NASA readies spacecraft for landing on Mars

By Xinhua

Washington : NASA said Thursday that its engineers have adjusted the flight path of the Phoenix Mars Lander, setting the spacecraft on course for its May 25th landing on the Red Planet.

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“This is our first trajectory maneuver targeting a specific location in the northern polar region of Mars,” said Brian Portock, chief of the Phoenix navigation team at NASA’s Jet Propulsion Laboratory.

The mission’s two prior trajectory maneuvers, made last August and October, adjusted the flight path of Phoenix to intersect with Mars.

NASA has conditionally approved a landing site in a broad, flat valley informally called “Green Valley.” A final decision will be made after NASA’s Mars Reconnaissance Orbiter takes additional images of the area this month. The mission has three more planned opportunities for maneuvers before May 25 to further refine the trajectory for a safe landing at the desired location.

“Our landing area has the largest concentration of ice on Mars outside of the polar caps. If you want to search for a habitable zone in the arctic permafrost, then this is the place to go,” said Peter Smith, principal investigator for the mission.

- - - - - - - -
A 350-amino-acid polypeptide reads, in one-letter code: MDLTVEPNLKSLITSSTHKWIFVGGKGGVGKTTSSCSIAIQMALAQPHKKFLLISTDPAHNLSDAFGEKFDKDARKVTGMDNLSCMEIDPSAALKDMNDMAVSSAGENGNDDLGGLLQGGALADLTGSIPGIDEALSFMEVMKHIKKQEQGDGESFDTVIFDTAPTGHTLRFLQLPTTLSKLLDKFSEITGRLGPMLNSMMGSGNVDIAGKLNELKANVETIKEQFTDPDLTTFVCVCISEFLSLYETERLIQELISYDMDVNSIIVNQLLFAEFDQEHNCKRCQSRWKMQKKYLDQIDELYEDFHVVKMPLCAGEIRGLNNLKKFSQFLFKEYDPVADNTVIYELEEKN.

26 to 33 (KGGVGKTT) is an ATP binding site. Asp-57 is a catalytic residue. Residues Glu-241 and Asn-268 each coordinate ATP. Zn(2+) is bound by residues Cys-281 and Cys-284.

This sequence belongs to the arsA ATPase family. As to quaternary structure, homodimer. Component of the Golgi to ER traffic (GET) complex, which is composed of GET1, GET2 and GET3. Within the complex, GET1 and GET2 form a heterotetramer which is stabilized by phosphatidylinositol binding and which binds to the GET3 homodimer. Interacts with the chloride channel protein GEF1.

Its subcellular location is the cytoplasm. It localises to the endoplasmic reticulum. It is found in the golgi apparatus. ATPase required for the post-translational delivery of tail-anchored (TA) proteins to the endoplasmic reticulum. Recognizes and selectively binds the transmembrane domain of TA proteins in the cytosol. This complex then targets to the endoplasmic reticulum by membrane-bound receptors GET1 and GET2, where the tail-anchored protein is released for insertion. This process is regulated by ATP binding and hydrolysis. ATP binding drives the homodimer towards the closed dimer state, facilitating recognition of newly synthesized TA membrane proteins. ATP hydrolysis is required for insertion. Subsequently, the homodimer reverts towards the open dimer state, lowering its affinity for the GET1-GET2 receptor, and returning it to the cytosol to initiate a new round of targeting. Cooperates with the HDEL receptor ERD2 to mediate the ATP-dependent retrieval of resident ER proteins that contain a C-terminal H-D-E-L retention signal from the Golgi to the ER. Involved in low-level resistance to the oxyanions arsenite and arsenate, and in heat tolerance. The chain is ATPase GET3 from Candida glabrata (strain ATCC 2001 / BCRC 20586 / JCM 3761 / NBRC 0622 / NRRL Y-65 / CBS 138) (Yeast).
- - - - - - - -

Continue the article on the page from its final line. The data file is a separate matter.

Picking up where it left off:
In the final seven minutes of its flight on May 25, Phoenix must perform a challenging series of actions to safely decelerate from nearly 13,000 mph. The spacecraft will release a parachute and then use pulse thrusters at approximately 3,000 feet from the surface to slow to about 5 mph and land on three legs.

If Phoenix can successfully land, it will dig to an ice-rich layer expected to lie within arm’s reach of the surface. It will analyze the water and soil for evidence about climate cycles and investigate whether the environment there is favorable for microbial life.